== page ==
• accessibility to outdoors, preference for living out of the city, peaceful context and connection to nature, opportunity for sports practice and backyard space. quality of life: The need for providing a vibrant central city and, at the same time, peaceful surroundings for living was extensively expressed as the ideal urban environment. For locals this outdoor culture was expressed as sports and outdoor recreation or gardening. New Zealand’s South Island offers a diversity of landscapes, from mountains to plains and beaches, and a variety of outdoor recreational activities such as skiing and wakeboarding.The background and the way the respondents grew up also seem to influence outdoor preference. In the 60 interviews at least 18 sports and recreational activities were mentioned: soccer, cricket, four wheel drive, kite surfing, diving, fishing, hunting, motorcycle, cycle, netball, golf, horse riding, kayaking, sailing, ski, tennis, snowboarding and rock climbing, all of them practiced outdoors. Furthermore there are the frequent outdoor runners and walkers, stressing the extent to which outdoor activities are present in New Zealanders’ lives. in some cases gardening was added as a seasonal substitute for sportsAlthough higher density is frequently acknowledged as a sustainable solution, as it saves distances and enhances social and economic sustainability, the value of ‘space’ is a strong characteristic of Christchurch. In this sense high density is not seen as desirable. the backyard is sometimes regarded by locals as important in times of crisis.the title of ‘The Garden City’ and gardening activity makes locals better understand the seasons, and as a consequence, behave differently toward the climate and what to expect. Respondents who claimed they did not have time for gardening, said they often had small areas for herbs and vegetables, and respondents that chose denser lifestyles tend to ‘accept’ it if one can keep some greenery around the place.
  • Christchurch residents have a very particular attitude toward climate, but it is not so much about how they feel it, but how they perceive and adapt to it. Climate perception when described by sports people highlighted how the activities influence their general perspective of the local climate. When respondents were asked if they find Christchurch windy, the kite surfer said it is not at all; otherwise he would have the chance of practicing his favourite sport more often. On the other hand, cyclists find it very windy and described the sensation as biking into a brick wall (against easterlies).The amount of greenery also appears to influence the adaption to climate. ‘some greenery around or a tree to sit under’ (027). Within the city some places are popular because of their orientation, in most cases facing north or west and protected from easterlies. respondents tend to feel more comfortable in cooler temperatures than those ones tending to hot. This makes easier for them to adapt to colder temperatures.Besides outdoor activities, the sense of personal space and the way other people use public spaces also affects choices and time spent in places. There has to be balance between those two variables, in a way that the environment is interesting and vibrant and there is enough personal space.Sports were frequently referred as a way of socializing, and the preferences for places and activities are affected by having (or not having) company. In some cases company is said to be substituted by enjoying the city environment. In other cases the opportunity of enjoying company also influences the attitude toward climate, because people tend to adapt easier or at least find a way of adapting to be able to stay for longer. Urban density has also been illustrated as a climate attenuator.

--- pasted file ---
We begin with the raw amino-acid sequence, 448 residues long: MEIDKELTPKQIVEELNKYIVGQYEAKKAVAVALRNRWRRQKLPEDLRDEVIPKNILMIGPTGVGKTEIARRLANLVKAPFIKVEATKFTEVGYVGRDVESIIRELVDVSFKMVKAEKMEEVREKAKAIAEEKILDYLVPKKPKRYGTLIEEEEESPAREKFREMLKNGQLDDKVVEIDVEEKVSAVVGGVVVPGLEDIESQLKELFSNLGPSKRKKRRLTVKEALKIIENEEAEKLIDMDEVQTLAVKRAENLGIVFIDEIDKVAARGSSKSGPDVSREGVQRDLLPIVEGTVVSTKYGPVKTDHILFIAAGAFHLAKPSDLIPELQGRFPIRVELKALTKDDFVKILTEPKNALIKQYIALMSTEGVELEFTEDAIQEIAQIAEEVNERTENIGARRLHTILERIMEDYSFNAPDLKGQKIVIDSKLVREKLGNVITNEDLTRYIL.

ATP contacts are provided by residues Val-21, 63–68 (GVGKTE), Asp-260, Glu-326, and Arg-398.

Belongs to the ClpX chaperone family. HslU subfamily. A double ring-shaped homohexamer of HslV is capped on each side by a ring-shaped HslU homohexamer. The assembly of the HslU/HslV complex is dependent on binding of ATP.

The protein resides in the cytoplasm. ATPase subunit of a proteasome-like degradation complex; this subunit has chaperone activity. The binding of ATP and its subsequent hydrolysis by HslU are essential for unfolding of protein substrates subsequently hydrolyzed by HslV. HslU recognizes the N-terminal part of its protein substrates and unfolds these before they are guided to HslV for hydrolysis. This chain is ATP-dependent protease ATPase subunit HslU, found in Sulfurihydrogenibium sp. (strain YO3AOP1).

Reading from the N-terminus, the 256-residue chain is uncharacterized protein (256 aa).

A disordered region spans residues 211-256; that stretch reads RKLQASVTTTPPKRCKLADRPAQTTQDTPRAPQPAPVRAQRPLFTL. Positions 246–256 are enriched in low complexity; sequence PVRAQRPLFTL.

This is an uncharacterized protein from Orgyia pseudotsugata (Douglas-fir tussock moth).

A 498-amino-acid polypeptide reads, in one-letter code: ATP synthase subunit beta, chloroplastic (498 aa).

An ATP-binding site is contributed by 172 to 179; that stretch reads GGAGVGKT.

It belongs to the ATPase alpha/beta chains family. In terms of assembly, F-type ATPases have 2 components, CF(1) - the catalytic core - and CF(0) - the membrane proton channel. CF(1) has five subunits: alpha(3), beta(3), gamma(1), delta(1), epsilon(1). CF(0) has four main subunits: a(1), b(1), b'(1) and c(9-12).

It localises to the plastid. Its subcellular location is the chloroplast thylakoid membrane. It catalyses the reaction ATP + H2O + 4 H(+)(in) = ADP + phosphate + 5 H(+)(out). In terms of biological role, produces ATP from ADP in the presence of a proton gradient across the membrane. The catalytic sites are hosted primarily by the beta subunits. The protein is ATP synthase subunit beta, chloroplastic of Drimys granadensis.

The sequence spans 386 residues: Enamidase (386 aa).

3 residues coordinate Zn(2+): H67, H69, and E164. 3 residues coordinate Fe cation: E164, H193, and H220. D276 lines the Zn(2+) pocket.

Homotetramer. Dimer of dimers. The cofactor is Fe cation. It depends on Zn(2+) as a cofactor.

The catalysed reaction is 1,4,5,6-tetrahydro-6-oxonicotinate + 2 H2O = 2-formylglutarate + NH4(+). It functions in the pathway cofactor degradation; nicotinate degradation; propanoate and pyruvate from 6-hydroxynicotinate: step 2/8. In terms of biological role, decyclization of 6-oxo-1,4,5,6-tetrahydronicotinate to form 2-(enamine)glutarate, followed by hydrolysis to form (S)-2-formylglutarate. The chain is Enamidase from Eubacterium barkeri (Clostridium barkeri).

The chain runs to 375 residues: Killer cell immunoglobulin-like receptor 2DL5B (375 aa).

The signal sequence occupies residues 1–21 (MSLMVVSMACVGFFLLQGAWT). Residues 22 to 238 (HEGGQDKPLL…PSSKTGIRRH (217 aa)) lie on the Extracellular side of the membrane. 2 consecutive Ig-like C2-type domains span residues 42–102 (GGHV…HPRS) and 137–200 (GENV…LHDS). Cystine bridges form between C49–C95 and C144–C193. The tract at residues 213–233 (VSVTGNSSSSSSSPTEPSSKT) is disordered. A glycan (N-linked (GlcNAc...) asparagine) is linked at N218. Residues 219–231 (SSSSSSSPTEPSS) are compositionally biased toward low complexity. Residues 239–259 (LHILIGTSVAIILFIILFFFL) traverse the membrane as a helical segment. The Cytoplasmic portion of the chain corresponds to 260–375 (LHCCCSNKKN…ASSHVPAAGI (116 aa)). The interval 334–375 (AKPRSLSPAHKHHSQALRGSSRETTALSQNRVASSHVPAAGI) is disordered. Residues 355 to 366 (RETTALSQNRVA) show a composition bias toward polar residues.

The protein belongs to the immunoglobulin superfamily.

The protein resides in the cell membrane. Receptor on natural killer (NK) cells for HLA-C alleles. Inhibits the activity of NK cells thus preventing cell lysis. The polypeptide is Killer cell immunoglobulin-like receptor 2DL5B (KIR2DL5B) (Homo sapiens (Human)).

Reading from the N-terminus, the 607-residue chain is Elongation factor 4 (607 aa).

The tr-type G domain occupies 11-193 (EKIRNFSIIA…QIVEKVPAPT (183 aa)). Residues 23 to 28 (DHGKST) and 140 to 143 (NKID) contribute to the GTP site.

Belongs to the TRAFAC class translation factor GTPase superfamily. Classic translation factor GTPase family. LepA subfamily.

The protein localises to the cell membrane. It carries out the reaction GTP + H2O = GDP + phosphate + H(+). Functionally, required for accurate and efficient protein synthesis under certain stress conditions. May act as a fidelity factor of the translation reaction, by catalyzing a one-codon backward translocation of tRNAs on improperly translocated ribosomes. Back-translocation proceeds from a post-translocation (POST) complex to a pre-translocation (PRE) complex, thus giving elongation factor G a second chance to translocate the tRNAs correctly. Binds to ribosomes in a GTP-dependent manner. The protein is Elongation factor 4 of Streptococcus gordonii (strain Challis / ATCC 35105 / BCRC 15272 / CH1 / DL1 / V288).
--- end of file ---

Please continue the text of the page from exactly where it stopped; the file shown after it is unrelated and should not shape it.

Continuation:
• In Christchurch the most important variables for urban users are wind and sun. For instance, a place with direct sun light and protected from the prevailing winds can be used throughout the whole year. For instance, a place with direct sun light and protected from the prevailing winds can be used throughout the whole year.The theoretical implication is that to understand urban comfort, one must consideradaptive strategies. from the perspective of local outdoors culture and its socio-cultural meanings, adaption is based on more variables than a given range of ‘thermal comfort’. The results also demonstrate the influence of social life on climate perception and adaption. Outdoor culture, as understood in this study, also influences the perceived nature and level of ‘urbanity’. The design implication is the identification of urban landscape design solutions that best respond to the characteristics of local climate. The findings also suggest that in Christchurch, the strong connections between urban and rural settings present in culture, lifestyle and landscape seem to increase the desire for contact with nature within the city. This generates a particular aesthetic and recreation preference for urban spaces, which in turn influences the way people adapt to urban microclimatic conditions. City planners and managers typically perceive the liveability and vibrancy of the city based on the numbers of people and business success in a central district. However, what the meanings of urban comfort are, and how it is experienced by the urban residents are questions rarely addressed. This research highlights that the city’s rebuilding requires special attention to aspects of urban comfort that extend the use of open spaces throughout the year. Increased numbers of people and longer periods spent in public urban spaces and streetscapes will enhance both civic life and the socio-economic revitalisation and sustainability of the city.